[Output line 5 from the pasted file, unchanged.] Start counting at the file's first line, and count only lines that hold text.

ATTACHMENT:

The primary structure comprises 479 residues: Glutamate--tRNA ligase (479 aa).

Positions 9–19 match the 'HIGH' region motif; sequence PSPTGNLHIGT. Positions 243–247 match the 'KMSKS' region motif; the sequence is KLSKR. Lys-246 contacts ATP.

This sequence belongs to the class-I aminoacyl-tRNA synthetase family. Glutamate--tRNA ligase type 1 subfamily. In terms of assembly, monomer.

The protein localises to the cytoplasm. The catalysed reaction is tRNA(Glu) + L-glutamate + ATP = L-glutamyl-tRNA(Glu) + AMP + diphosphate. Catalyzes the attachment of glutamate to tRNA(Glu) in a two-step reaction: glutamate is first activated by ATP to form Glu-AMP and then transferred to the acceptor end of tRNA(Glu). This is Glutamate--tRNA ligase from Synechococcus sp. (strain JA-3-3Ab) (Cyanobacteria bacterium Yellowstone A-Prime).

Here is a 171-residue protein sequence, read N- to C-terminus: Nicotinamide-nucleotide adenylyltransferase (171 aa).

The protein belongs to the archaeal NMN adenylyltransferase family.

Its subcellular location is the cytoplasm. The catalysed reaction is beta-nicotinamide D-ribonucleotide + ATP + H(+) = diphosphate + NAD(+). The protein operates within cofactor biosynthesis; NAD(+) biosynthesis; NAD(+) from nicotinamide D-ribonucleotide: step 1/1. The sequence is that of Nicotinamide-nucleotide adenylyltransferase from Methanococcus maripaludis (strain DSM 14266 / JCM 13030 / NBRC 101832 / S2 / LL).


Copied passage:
Here is a 171-residue protein sequence, read N- to C-terminus: Nicotinamide-nucleotide adenylyltransferase (171 aa).